Dermatology resident Yang Yu, MD, published in the British Journal of Dermatology
Yang Yu, MD, a chief resident in the Department of Dermatology, is the lead author of a literature review now posted in the online version of the British Journal of Dermatology.
The review, “Changing our Microbiome: Probiotics in Dermatology,” summarizes that oral and topical probiotics appear to be effective for the treatment of certain inflammatory skin diseases and demonstrate a promising role in wound healing and skin cancer. Yu’s work demonstrates academic excellence and innovation, both part of President Neville Pinto’s platforms for the Next Lives Here initiative.
Below, Yu describes her research pursuits:
What can you tell us about the review?
Our review presents the basic science and clinical trial data that support the role of the gut and skin microbiome in dermatology. We reviewed the current clinical data on the use of both oral and topical probiotics in the prevention and treatment of several skin diseases, including atopic dermatitis, acne, psoriasis, seborrheic dermatitis, chronic wounds, and skin carcinogenesis.
What did this study find?
In general, we found that the available clinical trials yielded positive results with improvement of skin conditions after probiotic intervention. Oral and topical probiotics appear to be effective, especially for the treatment of certain inflammatory skin diseases including atopic dermatitis and acne vulgaris. They also demonstrate a promising role in wound healing and possibly skin cancer.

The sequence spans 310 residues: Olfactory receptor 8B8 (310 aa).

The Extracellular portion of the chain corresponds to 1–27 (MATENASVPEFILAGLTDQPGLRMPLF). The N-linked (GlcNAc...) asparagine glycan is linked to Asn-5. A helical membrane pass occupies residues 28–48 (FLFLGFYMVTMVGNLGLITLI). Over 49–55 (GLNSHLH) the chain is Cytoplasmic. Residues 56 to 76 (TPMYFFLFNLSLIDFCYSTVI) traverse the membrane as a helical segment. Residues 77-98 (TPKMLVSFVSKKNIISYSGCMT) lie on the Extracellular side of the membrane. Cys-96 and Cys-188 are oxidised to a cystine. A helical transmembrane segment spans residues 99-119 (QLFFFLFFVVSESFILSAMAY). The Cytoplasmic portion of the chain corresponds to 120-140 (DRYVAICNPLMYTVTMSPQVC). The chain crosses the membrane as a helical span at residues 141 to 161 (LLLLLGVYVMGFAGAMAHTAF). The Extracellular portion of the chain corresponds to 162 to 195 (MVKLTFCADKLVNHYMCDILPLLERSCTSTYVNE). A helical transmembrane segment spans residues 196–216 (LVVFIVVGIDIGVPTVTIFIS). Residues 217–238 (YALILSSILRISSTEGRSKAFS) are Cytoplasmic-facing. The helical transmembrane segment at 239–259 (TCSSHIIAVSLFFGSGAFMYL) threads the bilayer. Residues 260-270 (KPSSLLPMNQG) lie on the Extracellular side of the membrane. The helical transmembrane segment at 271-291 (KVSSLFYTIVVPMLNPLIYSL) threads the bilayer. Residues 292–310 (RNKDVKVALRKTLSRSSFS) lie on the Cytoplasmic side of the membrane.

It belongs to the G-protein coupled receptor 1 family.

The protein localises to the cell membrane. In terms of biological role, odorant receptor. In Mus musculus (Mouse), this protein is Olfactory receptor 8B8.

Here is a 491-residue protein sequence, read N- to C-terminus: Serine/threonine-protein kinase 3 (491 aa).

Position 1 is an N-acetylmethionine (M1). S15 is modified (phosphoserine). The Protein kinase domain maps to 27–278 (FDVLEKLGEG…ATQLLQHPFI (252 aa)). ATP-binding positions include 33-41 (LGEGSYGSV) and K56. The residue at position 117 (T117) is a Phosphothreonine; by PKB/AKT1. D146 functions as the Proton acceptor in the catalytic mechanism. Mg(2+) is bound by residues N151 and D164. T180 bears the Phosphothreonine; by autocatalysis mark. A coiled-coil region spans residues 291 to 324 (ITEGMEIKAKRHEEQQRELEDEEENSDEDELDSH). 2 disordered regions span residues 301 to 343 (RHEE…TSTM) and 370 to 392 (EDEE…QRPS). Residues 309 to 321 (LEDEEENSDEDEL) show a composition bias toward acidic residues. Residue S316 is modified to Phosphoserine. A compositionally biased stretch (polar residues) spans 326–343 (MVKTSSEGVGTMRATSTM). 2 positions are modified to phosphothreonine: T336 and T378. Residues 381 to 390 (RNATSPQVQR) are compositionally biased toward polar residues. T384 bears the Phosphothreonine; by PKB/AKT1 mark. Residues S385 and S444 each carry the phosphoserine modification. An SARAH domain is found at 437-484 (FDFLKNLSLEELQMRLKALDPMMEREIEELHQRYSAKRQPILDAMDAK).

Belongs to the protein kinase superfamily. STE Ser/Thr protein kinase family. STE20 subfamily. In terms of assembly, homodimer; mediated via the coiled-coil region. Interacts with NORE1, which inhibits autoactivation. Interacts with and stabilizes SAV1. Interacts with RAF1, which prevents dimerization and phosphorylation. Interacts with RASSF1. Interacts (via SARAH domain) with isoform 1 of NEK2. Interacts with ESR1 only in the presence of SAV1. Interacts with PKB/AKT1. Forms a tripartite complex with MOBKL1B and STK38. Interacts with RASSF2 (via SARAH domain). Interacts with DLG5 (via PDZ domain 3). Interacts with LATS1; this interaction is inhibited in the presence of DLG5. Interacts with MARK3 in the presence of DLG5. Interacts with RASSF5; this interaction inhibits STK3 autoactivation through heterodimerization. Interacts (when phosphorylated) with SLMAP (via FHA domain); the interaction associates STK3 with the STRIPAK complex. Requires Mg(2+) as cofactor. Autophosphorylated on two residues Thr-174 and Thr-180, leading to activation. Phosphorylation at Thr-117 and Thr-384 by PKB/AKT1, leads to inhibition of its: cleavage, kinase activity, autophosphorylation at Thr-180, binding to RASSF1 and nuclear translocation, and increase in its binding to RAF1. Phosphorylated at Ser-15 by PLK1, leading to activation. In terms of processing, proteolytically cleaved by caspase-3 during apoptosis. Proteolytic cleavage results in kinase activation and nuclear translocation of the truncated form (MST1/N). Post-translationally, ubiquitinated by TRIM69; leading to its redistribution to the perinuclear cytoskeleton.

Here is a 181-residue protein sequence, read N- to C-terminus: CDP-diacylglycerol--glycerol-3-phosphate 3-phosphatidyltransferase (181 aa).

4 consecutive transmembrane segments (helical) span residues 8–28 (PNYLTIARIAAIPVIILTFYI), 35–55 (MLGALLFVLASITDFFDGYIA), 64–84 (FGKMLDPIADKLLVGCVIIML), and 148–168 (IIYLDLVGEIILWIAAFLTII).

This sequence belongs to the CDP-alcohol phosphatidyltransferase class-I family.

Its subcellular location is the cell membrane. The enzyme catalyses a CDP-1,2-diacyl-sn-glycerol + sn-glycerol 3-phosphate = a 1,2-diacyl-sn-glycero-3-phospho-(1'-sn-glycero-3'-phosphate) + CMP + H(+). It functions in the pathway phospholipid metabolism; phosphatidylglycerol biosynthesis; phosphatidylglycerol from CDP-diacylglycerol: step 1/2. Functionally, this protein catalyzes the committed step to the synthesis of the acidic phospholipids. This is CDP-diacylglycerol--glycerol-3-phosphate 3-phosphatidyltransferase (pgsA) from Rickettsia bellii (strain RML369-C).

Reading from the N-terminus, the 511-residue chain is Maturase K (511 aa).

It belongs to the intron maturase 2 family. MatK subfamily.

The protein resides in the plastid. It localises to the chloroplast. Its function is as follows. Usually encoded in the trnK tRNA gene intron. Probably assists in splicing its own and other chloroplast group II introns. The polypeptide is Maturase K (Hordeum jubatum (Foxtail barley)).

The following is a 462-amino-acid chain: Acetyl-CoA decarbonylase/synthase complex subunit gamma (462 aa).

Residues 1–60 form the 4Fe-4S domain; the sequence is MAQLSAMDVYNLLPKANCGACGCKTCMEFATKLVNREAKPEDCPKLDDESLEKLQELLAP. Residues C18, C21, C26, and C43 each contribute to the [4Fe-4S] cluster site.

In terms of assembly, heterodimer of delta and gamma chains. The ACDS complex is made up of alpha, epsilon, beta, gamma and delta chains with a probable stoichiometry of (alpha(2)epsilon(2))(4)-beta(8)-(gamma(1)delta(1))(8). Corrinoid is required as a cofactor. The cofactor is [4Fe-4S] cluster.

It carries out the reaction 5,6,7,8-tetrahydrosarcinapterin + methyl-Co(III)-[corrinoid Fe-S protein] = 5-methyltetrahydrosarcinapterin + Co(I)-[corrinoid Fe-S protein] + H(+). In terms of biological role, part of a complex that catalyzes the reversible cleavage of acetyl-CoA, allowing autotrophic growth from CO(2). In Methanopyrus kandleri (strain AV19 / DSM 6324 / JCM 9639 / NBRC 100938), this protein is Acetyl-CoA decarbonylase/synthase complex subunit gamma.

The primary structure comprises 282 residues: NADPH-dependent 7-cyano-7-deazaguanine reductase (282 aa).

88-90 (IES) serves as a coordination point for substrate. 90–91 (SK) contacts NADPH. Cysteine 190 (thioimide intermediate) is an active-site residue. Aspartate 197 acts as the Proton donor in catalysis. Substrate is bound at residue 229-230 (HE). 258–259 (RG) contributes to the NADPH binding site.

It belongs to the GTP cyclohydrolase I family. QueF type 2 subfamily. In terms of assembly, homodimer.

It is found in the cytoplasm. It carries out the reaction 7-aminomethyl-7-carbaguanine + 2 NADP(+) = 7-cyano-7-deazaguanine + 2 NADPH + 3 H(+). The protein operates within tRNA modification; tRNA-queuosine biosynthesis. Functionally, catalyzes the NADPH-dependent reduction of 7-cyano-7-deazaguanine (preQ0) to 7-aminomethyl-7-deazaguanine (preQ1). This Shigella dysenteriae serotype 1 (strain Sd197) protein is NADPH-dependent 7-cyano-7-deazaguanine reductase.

What interested you in this topic? Is it a passion of yours?
My fascination with the skin microbiome arises from past research findings on Cutibacterium acnes, the bacteria implicated in acne. We found that not all strains of this bacteria are created equally. More inflammatory phylotypes of Cutibacterium acnes were found in the majority of patients with acne, while other phylotypes that possessed anti-inflammatory capabilities were more highly associated with individuals unaffected by acne.Therefore, these differences in immune system activation caused by different strains may contribute to acne pathogenesis. Thus, the subject of probiotics seemed like a natural extension of my research. By adding “healthy” bacteria in the form of a topical probiotic, one can theoretically replace an acne or disease-inducing microbiome in restoration of a normal, healthy one. These same principles have already been demonstrated in the gut! Why not apply the idea to the skin? Probiotics represent an innovative approach to manipulate the skin microbiome and expand the spectrum of treatment options for dermatologists.
Why did you perform this review?
Research on the human microbiome has greatly increased over the past decade with applications extending into many medical specialties. However, its relevance to skin diseases is less well-known in the medical community. Similarly, the use of probiotics to manipulate the microbiome has been recently explored, but despite popularity in the media, little is known about the data supporting their utility and applicability in dermatology. Through this review, we have provided a concise summary of the available evidence, intended to aid in understanding both the basic science and the clinical applicability.
Is this something you want to focus on and continue to perform research in?
Yes, I will be continuing my research on the microbiome and acne pathogenesis. Next year I hope to begin clinical research on different formulations of a topical probiotic for the treatment of acne vulgaris.
* Spencer Dunaway, MD, (a 2019 College of Medicine graduate) is the second author.
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